behind closed doors in private; in one's private life.
behind one's back In one's absence
Benjamin of the family This regers to the youngest child of the family.
better the devil you know (also better the devil you know than the devil you don't) ) it is sometimes better to deal with someone or thing you know than to deal with a new person or thing who could be even worse.
between life and death A situation involving the danger of dying or being killed.
big bucks Lots of money.
big deal Something very important, difficult, or of concern.
big fish in a small pond One who has achieved a high rank or is highly esteemed, but only in a small, relatively unimportant, or little known location or organization.
big mouth said about someone who tend to say things which are meant to be kept secret.
big wheel A person with a great deal of power or influence, especially a high-ranking person in an organization.
bite me An expression of discontent, aggravation or anger.
bite the dust to die.
bite your lip to make an effort not to react to something.
bitter pill to swallow (Also swallow a bitter pill) Said about something unpleasant that must be accepted or endured.
black and blue covered in bruises
black out to lose consciousness.
black sheep A disreputable member of a family or a group.
black-and-white said when you have a simplistic opinion about situations while they are in fact more complicated.
blessing in desguise when a misfortune has some unexpected benefits
blind date A social meeting where the two people have never met before.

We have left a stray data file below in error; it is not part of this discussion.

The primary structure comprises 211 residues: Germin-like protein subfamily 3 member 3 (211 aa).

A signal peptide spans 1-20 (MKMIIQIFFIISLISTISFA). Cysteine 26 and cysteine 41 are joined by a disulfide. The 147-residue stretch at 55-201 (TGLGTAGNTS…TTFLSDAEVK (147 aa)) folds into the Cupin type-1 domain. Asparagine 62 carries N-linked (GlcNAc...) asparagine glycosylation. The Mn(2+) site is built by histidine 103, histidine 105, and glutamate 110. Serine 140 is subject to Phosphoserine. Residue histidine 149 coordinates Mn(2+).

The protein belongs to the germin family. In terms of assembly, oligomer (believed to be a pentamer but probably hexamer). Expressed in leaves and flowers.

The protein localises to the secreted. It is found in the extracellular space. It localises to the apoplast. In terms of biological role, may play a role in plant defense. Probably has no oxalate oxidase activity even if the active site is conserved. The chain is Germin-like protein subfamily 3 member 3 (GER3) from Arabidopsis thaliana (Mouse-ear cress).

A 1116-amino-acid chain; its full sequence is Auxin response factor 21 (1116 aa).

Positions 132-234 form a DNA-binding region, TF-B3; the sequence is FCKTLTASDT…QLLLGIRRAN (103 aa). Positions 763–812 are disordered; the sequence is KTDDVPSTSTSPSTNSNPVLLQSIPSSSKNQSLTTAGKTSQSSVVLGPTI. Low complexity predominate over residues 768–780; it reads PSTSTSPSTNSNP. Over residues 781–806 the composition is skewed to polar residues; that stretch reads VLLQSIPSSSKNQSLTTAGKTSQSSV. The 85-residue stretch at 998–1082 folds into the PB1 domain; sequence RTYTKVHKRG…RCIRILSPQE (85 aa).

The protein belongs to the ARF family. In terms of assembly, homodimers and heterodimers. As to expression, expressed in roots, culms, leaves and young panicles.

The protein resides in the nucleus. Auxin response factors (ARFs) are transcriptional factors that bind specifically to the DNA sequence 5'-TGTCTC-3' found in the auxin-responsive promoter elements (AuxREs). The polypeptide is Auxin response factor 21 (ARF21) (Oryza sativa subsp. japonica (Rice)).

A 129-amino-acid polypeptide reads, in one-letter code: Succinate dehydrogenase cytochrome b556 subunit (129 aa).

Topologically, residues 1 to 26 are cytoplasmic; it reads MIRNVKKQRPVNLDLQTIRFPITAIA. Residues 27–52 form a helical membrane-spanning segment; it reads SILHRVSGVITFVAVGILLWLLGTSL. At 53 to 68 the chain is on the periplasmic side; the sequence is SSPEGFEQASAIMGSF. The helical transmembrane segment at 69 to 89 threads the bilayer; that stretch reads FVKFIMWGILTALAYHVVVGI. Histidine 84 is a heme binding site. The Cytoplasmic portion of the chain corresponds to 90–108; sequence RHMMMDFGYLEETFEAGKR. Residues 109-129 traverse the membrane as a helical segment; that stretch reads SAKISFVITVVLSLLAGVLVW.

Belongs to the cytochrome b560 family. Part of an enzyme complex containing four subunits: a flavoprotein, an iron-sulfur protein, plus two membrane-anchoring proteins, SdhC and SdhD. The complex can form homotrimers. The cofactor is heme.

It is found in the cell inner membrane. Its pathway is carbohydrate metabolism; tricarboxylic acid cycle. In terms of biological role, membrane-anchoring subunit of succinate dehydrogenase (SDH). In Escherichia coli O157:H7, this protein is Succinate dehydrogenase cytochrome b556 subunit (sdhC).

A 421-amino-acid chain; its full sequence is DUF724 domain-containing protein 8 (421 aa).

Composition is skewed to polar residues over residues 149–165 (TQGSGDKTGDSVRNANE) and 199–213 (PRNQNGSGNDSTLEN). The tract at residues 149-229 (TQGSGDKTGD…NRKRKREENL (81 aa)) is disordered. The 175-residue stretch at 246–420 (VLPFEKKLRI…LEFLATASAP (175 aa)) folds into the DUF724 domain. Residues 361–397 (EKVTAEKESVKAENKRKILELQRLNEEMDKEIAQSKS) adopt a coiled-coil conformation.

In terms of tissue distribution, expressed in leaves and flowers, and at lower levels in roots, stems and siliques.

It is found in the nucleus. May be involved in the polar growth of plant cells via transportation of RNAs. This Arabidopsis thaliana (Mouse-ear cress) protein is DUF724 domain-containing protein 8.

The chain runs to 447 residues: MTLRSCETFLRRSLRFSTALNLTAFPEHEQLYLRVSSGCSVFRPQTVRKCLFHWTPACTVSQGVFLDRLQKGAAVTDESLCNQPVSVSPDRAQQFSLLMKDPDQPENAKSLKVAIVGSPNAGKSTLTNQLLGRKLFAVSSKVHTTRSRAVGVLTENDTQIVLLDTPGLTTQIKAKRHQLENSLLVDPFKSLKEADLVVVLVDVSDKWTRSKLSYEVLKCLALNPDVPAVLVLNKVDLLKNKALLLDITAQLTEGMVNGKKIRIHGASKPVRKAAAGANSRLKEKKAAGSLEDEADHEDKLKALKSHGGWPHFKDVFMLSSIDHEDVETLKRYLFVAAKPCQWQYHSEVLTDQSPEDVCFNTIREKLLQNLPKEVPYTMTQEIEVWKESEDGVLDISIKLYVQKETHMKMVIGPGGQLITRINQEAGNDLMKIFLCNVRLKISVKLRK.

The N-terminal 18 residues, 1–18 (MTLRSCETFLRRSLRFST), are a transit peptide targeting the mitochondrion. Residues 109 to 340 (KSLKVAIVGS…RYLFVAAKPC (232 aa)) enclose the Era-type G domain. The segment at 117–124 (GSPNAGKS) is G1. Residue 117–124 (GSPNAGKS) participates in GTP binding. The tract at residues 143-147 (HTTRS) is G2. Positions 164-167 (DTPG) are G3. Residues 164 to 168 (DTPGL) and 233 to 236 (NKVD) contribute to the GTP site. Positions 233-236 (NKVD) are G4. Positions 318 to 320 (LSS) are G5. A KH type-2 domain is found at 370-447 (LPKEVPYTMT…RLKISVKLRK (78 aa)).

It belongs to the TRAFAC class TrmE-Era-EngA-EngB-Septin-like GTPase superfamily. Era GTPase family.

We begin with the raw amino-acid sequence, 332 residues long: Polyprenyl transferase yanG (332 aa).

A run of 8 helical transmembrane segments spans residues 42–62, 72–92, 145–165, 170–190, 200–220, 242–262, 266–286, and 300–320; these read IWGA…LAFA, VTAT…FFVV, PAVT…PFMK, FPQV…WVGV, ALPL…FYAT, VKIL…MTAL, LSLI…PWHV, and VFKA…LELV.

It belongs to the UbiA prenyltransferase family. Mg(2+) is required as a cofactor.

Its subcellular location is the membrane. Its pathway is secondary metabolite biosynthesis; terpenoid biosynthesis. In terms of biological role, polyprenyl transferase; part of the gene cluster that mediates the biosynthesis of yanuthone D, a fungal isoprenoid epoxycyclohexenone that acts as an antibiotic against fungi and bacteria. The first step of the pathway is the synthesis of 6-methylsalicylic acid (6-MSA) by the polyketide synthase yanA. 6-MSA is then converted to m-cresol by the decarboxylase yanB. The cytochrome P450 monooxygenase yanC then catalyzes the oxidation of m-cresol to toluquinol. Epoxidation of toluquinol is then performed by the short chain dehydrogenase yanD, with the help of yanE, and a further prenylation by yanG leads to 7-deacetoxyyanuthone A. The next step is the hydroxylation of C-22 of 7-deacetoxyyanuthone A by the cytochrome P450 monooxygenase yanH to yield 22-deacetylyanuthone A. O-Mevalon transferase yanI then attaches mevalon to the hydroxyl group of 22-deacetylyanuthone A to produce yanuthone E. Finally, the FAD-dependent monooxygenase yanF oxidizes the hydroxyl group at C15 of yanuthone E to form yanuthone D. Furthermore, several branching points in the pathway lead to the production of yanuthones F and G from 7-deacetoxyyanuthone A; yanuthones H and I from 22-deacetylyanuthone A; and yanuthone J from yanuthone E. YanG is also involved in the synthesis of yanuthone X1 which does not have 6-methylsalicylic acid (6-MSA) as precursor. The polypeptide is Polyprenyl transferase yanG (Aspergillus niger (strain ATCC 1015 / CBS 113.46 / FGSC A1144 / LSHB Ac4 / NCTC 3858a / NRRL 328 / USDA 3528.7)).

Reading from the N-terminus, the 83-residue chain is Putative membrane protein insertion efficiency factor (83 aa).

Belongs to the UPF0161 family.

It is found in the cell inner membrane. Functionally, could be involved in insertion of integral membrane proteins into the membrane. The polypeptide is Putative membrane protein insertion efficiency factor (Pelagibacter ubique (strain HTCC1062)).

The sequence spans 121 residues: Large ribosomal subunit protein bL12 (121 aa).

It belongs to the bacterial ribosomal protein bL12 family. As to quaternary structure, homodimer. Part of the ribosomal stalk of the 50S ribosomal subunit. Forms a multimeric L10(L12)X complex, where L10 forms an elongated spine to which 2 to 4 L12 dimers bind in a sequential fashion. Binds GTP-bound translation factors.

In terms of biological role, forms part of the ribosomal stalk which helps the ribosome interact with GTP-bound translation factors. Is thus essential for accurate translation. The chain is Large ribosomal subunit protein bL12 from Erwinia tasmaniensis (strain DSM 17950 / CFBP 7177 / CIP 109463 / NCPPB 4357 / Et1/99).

blood is thicker than water family relations are more important than all other relationships.
blow a fuse become uncontrolably angry; lose your temper.
blow a kiss To kiss one's hand, then blow on the hand in a direction towards the recipient.
blow one's own horn (also toot one's own horn) to brag; to talk boastfully.
blue-eyed boy (also fair-haired boy) a person highly regarded by someone and treated with special favor
Bob’s your uncle Said to mean ""No problem"", ""the solution is simple"", ""there you have it"" (appended to the end of a description of how to achieve something).
boots on the ground The ground forces actually fighting in a war or conflict at the time of speaking, rather than troops not engaged or being transported to the fighting.
bright as a button intelligent.
bring home the bacon get a job and bring home money earned from this job.
bring to knees to destroy or defeat someone or something.
browned off annoyed, upset, angry, bored, fed up, disgusted.
build bridges to improve relationships between people.
burn the midnight oil Work hard, especially late into the night.
butter up To praise or flatter excessively.
button (up) one's lip to stop talking.
by the grace of God Through the kindness and help of God.
by the name of called.
call a spade a spade to be truthful about something, even if it is rude or unpleasant.
call it a day to stop working for the rest of the day.